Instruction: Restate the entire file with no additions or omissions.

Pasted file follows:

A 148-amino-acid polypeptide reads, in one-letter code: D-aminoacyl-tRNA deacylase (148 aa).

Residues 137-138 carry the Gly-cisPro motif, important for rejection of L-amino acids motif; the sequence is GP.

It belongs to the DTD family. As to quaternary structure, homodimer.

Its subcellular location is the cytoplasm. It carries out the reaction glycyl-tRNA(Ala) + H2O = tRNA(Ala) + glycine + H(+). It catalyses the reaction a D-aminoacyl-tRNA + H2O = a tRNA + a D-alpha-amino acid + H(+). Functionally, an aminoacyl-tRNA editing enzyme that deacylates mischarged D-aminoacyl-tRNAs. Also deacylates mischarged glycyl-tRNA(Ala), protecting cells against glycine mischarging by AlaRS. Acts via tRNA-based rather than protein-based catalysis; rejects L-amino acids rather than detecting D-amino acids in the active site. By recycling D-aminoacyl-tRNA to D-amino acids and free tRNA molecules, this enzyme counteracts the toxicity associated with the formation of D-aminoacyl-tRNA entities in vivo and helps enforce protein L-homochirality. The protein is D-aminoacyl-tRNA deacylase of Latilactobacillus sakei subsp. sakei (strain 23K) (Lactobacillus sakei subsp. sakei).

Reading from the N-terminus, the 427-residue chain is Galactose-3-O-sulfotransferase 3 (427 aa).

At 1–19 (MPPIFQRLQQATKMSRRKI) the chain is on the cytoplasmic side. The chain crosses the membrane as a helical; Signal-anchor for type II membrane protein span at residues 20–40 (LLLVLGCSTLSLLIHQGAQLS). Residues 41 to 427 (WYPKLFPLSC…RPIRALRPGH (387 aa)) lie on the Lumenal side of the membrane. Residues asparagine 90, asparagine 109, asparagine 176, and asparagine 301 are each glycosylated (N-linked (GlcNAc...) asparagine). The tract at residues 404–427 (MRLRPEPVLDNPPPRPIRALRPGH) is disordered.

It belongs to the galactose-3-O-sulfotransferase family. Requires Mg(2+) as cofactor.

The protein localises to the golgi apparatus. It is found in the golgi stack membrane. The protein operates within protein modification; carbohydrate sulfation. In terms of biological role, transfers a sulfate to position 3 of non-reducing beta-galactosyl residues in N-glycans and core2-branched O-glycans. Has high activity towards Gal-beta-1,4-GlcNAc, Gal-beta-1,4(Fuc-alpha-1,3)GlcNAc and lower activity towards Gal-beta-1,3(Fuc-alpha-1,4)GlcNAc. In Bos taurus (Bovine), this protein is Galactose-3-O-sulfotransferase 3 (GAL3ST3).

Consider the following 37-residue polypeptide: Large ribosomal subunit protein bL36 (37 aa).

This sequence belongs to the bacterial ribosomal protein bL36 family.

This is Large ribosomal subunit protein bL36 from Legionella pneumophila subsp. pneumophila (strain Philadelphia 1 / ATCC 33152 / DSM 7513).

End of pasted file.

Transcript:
A 148-amino-acid polypeptide reads, in one-letter code: D-aminoacyl-tRNA deacylase (148 aa).

Residues 137-138 carry the Gly-cisPro motif, important for rejection of L-amino acids motif; the sequence is GP.

It belongs to the DTD family. As to quaternary structure, homodimer.

Its subcellular location is the cytoplasm. It carries out the reaction glycyl-tRNA(Ala) + H2O = tRNA(Ala) + glycine + H(+). It catalyses the reaction a D-aminoacyl-tRNA + H2O = a tRNA + a D-alpha-amino acid + H(+). Functionally, an aminoacyl-tRNA editing enzyme that deacylates mischarged D-aminoacyl-tRNAs. Also deacylates mischarged glycyl-tRNA(Ala), protecting cells against glycine mischarging by AlaRS. Acts via tRNA-based rather than protein-based catalysis; rejects L-amino acids rather than detecting D-amino acids in the active site. By recycling D-aminoacyl-tRNA to D-amino acids and free tRNA molecules, this enzyme counteracts the toxicity associated with the formation of D-aminoacyl-tRNA entities in vivo and helps enforce protein L-homochirality. The protein is D-aminoacyl-tRNA deacylase of Latilactobacillus sakei subsp. sakei (strain 23K) (Lactobacillus sakei subsp. sakei).

Reading from the N-terminus, the 427-residue chain is Galactose-3-O-sulfotransferase 3 (427 aa).

At 1–19 (MPPIFQRLQQATKMSRRKI) the chain is on the cytoplasmic side. The chain crosses the membrane as a helical; Signal-anchor for type II membrane protein span at residues 20–40 (LLLVLGCSTLSLLIHQGAQLS). Residues 41 to 427 (WYPKLFPLSC…RPIRALRPGH (387 aa)) lie on the Lumenal side of the membrane. Residues asparagine 90, asparagine 109, asparagine 176, and asparagine 301 are each glycosylated (N-linked (GlcNAc...) asparagine). The tract at residues 404–427 (MRLRPEPVLDNPPPRPIRALRPGH) is disordered.

It belongs to the galactose-3-O-sulfotransferase family. Requires Mg(2+) as cofactor.

The protein localises to the golgi apparatus. It is found in the golgi stack membrane. The protein operates within protein modification; carbohydrate sulfation. In terms of biological role, transfers a sulfate to position 3 of non-reducing beta-galactosyl residues in N-glycans and core2-branched O-glycans. Has high activity towards Gal-beta-1,4-GlcNAc, Gal-beta-1,4(Fuc-alpha-1,3)GlcNAc and lower activity towards Gal-beta-1,3(Fuc-alpha-1,4)GlcNAc. In Bos taurus (Bovine), this protein is Galactose-3-O-sulfotransferase 3 (GAL3ST3).

Consider the following 37-residue polypeptide: Large ribosomal subunit protein bL36 (37 aa).

This sequence belongs to the bacterial ribosomal protein bL36 family.

This is Large ribosomal subunit protein bL36 from Legionella pneumophila subsp. pneumophila (strain Philadelphia 1 / ATCC 33152 / DSM 7513).